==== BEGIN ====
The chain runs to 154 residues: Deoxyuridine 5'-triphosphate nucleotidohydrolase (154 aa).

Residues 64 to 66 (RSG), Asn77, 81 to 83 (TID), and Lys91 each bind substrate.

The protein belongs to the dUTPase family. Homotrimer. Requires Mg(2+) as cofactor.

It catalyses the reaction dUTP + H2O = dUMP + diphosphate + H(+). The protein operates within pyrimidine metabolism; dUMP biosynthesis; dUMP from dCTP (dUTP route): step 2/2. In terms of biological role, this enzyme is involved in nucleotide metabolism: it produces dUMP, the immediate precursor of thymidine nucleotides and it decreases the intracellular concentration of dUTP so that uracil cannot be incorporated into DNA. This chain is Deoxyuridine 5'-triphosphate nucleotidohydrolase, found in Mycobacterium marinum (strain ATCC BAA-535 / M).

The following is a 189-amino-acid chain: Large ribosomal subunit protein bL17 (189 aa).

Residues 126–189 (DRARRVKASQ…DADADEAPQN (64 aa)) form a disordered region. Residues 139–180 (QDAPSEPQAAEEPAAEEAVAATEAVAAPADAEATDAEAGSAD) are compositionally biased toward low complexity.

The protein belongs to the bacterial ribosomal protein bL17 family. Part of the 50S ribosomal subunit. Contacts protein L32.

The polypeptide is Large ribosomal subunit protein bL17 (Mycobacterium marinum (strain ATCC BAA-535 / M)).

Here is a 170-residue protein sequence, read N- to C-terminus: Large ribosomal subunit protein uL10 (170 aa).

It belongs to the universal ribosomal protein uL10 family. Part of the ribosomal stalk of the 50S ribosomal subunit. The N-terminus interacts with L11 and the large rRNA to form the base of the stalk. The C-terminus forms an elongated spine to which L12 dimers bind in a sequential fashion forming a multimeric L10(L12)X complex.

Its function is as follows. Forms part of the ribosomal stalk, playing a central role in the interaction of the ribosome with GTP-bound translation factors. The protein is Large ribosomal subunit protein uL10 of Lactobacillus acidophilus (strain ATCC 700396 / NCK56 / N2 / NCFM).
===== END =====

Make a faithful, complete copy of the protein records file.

The chain runs to 154 residues: Deoxyuridine 5'-triphosphate nucleotidohydrolase (154 aa).

Residues 64 to 66 (RSG), Asn77, 81 to 83 (TID), and Lys91 each bind substrate.

The protein belongs to the dUTPase family. Homotrimer. Requires Mg(2+) as cofactor.

It catalyses the reaction dUTP + H2O = dUMP + diphosphate + H(+). The protein operates within pyrimidine metabolism; dUMP biosynthesis; dUMP from dCTP (dUTP route): step 2/2. In terms of biological role, this enzyme is involved in nucleotide metabolism: it produces dUMP, the immediate precursor of thymidine nucleotides and it decreases the intracellular concentration of dUTP so that uracil cannot be incorporated into DNA. This chain is Deoxyuridine 5'-triphosphate nucleotidohydrolase, found in Mycobacterium marinum (strain ATCC BAA-535 / M).

The following is a 189-amino-acid chain: Large ribosomal subunit protein bL17 (189 aa).

Residues 126–189 (DRARRVKASQ…DADADEAPQN (64 aa)) form a disordered region. Residues 139–180 (QDAPSEPQAAEEPAAEEAVAATEAVAAPADAEATDAEAGSAD) are compositionally biased toward low complexity.

The protein belongs to the bacterial ribosomal protein bL17 family. Part of the 50S ribosomal subunit. Contacts protein L32.

The polypeptide is Large ribosomal subunit protein bL17 (Mycobacterium marinum (strain ATCC BAA-535 / M)).

Here is a 170-residue protein sequence, read N- to C-terminus: Large ribosomal subunit protein uL10 (170 aa).

It belongs to the universal ribosomal protein uL10 family. Part of the ribosomal stalk of the 50S ribosomal subunit. The N-terminus interacts with L11 and the large rRNA to form the base of the stalk. The C-terminus forms an elongated spine to which L12 dimers bind in a sequential fashion forming a multimeric L10(L12)X complex.

Its function is as follows. Forms part of the ribosomal stalk, playing a central role in the interaction of the ribosome with GTP-bound translation factors. The protein is Large ribosomal subunit protein uL10 of Lactobacillus acidophilus (strain ATCC 700396 / NCK56 / N2 / NCFM).